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tained in the book of which I have now the honor to request your acceptance, and to recommend to your attentive perusal.
Until about the period of, what has been termed, the revival of learning and the discovery of the art of printing; the first chapters of Genesis, among Jews and Christians, were generally believed to contain faithful accounts of the creation of animate and inanimate things; and, likewise, of the orderly disposition of them, as they appear to us at this day in the great constitution of the universe. Why this venerable and well authenticated account, was so directly opposed, about that particular period, by the revival of the fable of Pythagoras, the magician, is a circumstance which, at this time, is of no great importance to be discussed. One thing, however, is very certain, that the art of printing caused the Bible to be, comparatively, easy of access; and the spread of learning enabled greater numbers of people to examine its contents than at any preceding period of time. It is equally certain, that those writers who first attacked it in its very foundation, by the revival of the greek fable, were not friendly to the circulation of the Holy Scriptures. Why they should have been hostile to its beneficial light and influence, I cannot tell; unless it were that its precepts are favourable to peace and rational
liberty, and that its light exposes to condemnation every thing that is false in principle and unjust in practice. The first, it seems, who attacked it in that way, was Cardinal Nicholas de Cusa; a man who was addicted to mathematics and philosophy. Copernicus, a canon of Worms, soon succeeded him in the work, and laboured with considerable success in giving a degree of plausibility to the scheme. He was followed in the same course by John Kepler, astrologer to the Emperor Rodolf, who appears to have been an apt student in the Pythagorean tenets; teaching that “ all the stars are animated; and that as all animals move by means of their muscles, the earth and planets have also muscles proportioned to their bulk, which are the instruments they move with. The sun has a very noble and active soul: his rays put in action the souls of the planets.” Again, “the faculty of the sublunary world perceives and is terrified at the comet; and together with it, the faculties of all sublunary things. The faculty of the earth being terrified at the unusual appearance of the comet, in one part of the earth, sweats out a great quantity of vapour, according to the quality of that part of its body; hence proceed great rains and floods.” Further, that the earth was “a vast animal, breathing out winds through holes in the mountains,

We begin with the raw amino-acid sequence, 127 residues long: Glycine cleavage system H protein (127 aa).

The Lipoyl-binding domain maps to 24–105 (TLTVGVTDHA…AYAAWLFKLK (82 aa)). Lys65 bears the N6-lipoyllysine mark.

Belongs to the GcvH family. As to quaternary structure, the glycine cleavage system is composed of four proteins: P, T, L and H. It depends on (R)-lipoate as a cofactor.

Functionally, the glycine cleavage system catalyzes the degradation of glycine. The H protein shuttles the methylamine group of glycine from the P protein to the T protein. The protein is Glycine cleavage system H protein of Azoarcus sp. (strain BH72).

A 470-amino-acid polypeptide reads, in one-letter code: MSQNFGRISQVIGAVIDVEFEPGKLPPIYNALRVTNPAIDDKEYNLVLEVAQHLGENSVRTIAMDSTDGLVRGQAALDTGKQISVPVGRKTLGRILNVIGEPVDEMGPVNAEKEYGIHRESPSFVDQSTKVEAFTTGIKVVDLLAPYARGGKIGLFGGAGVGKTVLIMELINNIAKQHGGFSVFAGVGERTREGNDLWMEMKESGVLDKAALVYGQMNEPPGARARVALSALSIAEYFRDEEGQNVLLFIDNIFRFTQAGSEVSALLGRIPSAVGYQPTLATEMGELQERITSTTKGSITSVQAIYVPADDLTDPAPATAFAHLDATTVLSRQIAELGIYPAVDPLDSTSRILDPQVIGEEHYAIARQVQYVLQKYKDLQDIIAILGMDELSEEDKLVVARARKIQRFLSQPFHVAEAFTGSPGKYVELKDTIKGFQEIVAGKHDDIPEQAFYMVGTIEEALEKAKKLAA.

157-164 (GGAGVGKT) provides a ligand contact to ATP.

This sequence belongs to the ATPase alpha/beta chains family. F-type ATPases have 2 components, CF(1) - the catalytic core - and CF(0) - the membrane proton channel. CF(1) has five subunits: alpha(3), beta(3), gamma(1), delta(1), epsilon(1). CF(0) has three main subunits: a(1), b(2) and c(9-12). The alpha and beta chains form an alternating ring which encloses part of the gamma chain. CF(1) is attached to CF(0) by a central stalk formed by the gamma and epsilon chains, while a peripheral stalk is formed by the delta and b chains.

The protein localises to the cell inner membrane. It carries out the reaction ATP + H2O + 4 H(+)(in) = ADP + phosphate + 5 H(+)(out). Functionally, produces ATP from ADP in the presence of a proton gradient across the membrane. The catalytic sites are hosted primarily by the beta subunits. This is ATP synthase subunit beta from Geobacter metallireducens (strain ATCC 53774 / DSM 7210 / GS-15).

as it were through a mouth and nostrils." He promulgated many other fictions and astrological notions; for which "absurdities," as they termed them, he was severely censured by Bulialdus and Schookius, by way of apology, perhaps, for their adoption of some others of his curious notions, which I have elsewhere noticed and treated of. Galileo, a Florentine gentleman, co-operated with Kepler in the same cause; but as he could not approve of Kepler's laws of muscular motion in the planetary bodies; he propounded other laws of motion, by which nature never worked. Descartes and Newton afterwards conceived other mediums, powers and laws of motion, and supported them by symbols, diagrams and very